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Is the new Big East better than the Big East leftovers?

Poorly researched columns make me want to pull my hair out, just like Buzz. (Marquette Tribune photo)

As you’ve read from 37 different outlets’ sources, the final demolition of what we will call the old Big East is just about wrapped up. Sure the presidents of the football schools left behind are dragging a bit, but it’s a clear cash grab that should be ironed out by March 5, the day FOX Sports announces the launch of FOX Sports 1 and FOX Sports 2. (For the sake of transparency I should note that I work for FOX Sports Wisconsin, a subsidiary of the FOX Sports brand, but I am not privy to any useful information regarding this subject. Sorry.)

ESPN is reporting that the league will begin this fall and include the Catholic 7 plus Xavier and Butler–with a tenth team still being discussed– and pay member institutions between $3 and 4 million a year from the television contract.

This move has been in the works for a few months now and has been universally lauded by coaches (Rick Pitino) and pundits alike. You know what comes next though, right? Push back .

In this day and age there are too many clicks to be had by taking a contrarian position. Skip Bayless has made too much money simply by going against the consensus no matter how ridiculous it may be.

The prime culprit this afternoon was Mike DeCourcy, a very well respected columnist and reporter at Sporting News and a contributor for the Big Ten Network. I met DeCourcy at the NCAA Tournament in Louisville and can tell you first hand what an amicable and friendly guy he is, talking to this as well as many other lowly bloggers in the media room. I harbor no ill will towards the man, I simply believe he is wildly off course with his assertion that the leftover Big East schools, which he dubs the Metro 9, are “just as strong” as the C7 plus Xavier and Butler.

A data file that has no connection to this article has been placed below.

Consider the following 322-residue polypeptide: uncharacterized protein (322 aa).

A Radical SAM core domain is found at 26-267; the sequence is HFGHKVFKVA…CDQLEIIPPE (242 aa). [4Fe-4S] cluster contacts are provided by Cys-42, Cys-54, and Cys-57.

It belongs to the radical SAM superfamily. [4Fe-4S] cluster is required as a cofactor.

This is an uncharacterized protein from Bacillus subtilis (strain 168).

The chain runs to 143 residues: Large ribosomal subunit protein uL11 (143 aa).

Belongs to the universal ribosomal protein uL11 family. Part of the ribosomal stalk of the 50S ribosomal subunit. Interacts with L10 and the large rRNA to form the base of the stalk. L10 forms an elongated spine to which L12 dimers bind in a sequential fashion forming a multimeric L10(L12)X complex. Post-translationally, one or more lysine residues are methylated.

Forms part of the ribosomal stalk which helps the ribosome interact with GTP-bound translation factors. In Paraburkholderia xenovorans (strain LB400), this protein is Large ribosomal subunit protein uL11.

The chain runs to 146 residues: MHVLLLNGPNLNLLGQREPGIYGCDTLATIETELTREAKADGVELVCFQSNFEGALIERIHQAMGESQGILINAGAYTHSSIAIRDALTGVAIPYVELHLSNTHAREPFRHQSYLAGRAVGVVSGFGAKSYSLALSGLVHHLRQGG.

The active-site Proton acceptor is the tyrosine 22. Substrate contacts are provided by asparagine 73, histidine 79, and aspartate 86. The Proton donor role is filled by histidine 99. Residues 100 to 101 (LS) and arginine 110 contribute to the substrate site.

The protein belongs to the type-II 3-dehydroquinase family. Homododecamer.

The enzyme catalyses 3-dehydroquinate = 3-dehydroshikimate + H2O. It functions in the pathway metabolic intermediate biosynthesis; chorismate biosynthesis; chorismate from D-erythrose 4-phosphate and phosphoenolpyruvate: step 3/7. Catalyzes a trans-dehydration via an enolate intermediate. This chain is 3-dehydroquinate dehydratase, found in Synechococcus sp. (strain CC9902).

He states: “Competitively, however, there’s not an enormous difference between the two groups,” then backs that up by noting that the Metro 9 are projected to get three teams –Memphis, Temple and Cincinnati– in the NCAA Tournament this season while the C7+2 only project four –Marquette, Georgetown, Butler, Villanova.

The first bone I have to pick is that it’s much too primitive to only rely on one bracketologist to make definitive assertions about who is and is not in to the Tournament at this point. Had he looked around at other legitimate sources, he’d have seen that St. John’s is still in consideration. Sure, they may sit on the wrong side of the field at  the moment, but to not even discuss that is a glaring omission.

Furthermore he fails to mention that all three of the Metro 9 teams are currently on the fence for inclusion. CBS Sports’ Jerry Palm has all three on the bubble. ESPN’s Eamon Brennan places Temple and Cincinnati in the same group (work left to do) as Nova, who DeCourcy badmouths and St. John’s, who he ignores. The same goes for Andy Glockner of SI who says all four teams have work left to do.

That means it is just as conceivable to have the C7+2 get five teams while the Metro 9 only get one. Changes things a bit, doesn’t it.

Alas, it is asinine to judge the overall strength of a conference based on one year’s results of NCAA Tournament invitations. There is a lot more that goes into the strength of a league than just who was one of the best 40 or so teams in the country in a given year.

If you want to rank teams by their relative strength in any particular year, an analytical system that takes human bias out of the equation and is not as outdated as RPI would be ten times more useful. I would  go with the KenPom rating system. Although it does have its flaws, (I’m looking at you Wisconsin) it isn’t altered from year to year, which is useful for analysis such as this.

(Data from KenPom.com/graph by Andrei Greska)

(Data from KenPom.com/graph by Andrei Greska)

Above is a chart tracking the C7+2’s KenPom ratings the past four years, including this year.  Measure that against the Metro 9’s numbers.